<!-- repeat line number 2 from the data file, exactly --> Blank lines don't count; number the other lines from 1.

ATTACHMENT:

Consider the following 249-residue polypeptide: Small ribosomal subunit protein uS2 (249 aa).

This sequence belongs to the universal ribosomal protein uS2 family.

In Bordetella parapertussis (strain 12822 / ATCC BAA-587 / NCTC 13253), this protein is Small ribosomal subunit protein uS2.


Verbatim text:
This sequence belongs to the universal ribosomal protein uS2 family.